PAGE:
Course of Study
Students who successfully complete the doctoral programme at our school receive the degree of Doctor of Philosophy (PhD) in Translation Studies. The programme may be pursued on a full-time or part-time basis.
The maximum period of study for full-time students is three years, including the state PhD exam and defence of their dissertation work. Students are entitled to a scholarship during their studies (click here Charles University Stipend Regulations for details) and can also be employed at the university or externally.
Full-time PhD students are expected to participate in research activities at our school (contribution to research objectives and grant projects). They must also complete their individual study plans, attend the PhD seminars, and publish in peer-reviewed journals, in proceedings, or at conferences.
Part-time students may study from three to eight years, including the state PhD exams and defence of their dissertation work. They do not receive a scholarship; however, they may work at our school as part-time teachers. Part-time PhD students must complete their individual study plans, attend the PhD seminars, and publish in peer-reviewed journals, in proceedings or at conferences.
PhD studies fall under the authority of the Studies and Examination Committee at the Faculty of Arts of Charles University and Charles University's Study Regulations.
Students accepted into the PhD programme must complete the Registration Form for First-Year Students, create their individual study plans with their supervisor and submit these plans on the study plan form. Any changes to the study plans must be approved by the dean of studies on the basis of a written request from the student and signed by the supervisor and chair of the scientific committee.
Students must complete five oral or written examinations during their studies. These include an exam in philosophy, a foreign language exam, and three exams in their field of study:
Theory and teaching of translation and interpreting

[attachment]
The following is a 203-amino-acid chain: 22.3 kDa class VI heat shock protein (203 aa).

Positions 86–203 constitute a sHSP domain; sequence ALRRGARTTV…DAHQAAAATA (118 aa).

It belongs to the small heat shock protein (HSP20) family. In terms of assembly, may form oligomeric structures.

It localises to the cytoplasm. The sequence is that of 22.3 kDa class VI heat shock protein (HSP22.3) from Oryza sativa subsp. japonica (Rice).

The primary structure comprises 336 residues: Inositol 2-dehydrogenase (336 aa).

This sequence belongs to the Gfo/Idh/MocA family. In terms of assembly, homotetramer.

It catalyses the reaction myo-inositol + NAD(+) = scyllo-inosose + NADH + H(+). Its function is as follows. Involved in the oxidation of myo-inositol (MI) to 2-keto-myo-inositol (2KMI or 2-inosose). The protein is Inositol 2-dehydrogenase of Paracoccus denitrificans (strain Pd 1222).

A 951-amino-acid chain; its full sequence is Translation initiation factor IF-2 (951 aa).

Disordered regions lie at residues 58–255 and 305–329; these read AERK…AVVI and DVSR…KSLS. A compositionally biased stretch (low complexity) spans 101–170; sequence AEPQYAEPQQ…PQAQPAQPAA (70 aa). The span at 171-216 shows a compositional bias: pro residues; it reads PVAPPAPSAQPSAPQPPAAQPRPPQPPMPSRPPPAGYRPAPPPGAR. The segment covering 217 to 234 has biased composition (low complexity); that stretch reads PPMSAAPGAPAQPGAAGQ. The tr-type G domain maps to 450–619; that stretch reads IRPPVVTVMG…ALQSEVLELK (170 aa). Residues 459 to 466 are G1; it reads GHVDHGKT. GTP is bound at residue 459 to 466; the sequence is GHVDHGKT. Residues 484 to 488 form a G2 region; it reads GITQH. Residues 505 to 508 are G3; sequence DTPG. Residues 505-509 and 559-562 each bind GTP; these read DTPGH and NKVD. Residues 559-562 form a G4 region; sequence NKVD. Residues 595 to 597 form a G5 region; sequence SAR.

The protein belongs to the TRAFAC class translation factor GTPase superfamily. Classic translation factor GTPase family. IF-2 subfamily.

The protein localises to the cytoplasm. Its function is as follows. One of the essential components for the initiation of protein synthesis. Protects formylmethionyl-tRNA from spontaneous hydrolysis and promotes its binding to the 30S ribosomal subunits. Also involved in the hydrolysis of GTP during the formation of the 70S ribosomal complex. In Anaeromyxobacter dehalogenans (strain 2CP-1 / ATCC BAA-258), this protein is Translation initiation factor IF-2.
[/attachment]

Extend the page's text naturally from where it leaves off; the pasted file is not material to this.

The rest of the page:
Translation and interpreting methodology
One of the following subjects: applied linguistics, translation history, or comparative literature
The basis of each examination is a discussion relating to ten academic publications set in advance by the members of the scientific committee and five academic studies relating to student's dissertation topic.
Students take the oral and written exams in the presence of a defence committee made up of the chair of the scientific committee (with the exception of the philosophy and foreign language exams where committee members nominate chairs from the relevant departments). Texts accepted for publication in peer-reviewed journals or presented at conferences, and courses taken in the specific field of study may be accepted as contributions to the study requirements.
The required subject-area exams may be taken no more than twice (i.e. students are entitled to take exams a second time). The examiner or the chair of the scientific committee sends the exam results to the relevant studies department no later than two business days after the exams have been taken.
At the end of each school year, supervisors submit an assessment relating to fulfilment of the study plans to the scientific committee. The assessment also contains a written report from the student with a list of published work or work to be published, conference participation, internships, etc.
In the event of emergencies or unforeseen circumstances preventing students from completing their study plans, an interruption in their studies may be requested. However, students must complete their degree, regardless of any interruption, no later than eight years after commencement of their studies.
Following completion of the five examinations, students may take the state PhD exam and submit their dissertation work for defence. For the state exam, students submit the state exam form to the Studies Department. The rules and regulations for preparing dissertation work are set out in the Charles University Faculty of Arts Studies and Examination Procedures and in the Charles University Faculty of Arts Study Regulations.
For the state PhD exam, students submit a chapter or relevant part of their dissertation. The dissertation defence may be preceded by an informal defence presentation. This takes place at the regular PhD seminars, and the goal is to present the research results to other PhD students.
Students may apply for the state PhD exam no later than 10 months prior to the maximum period of study. Dissertations must be submitted no later than six month prior to the maximum study period.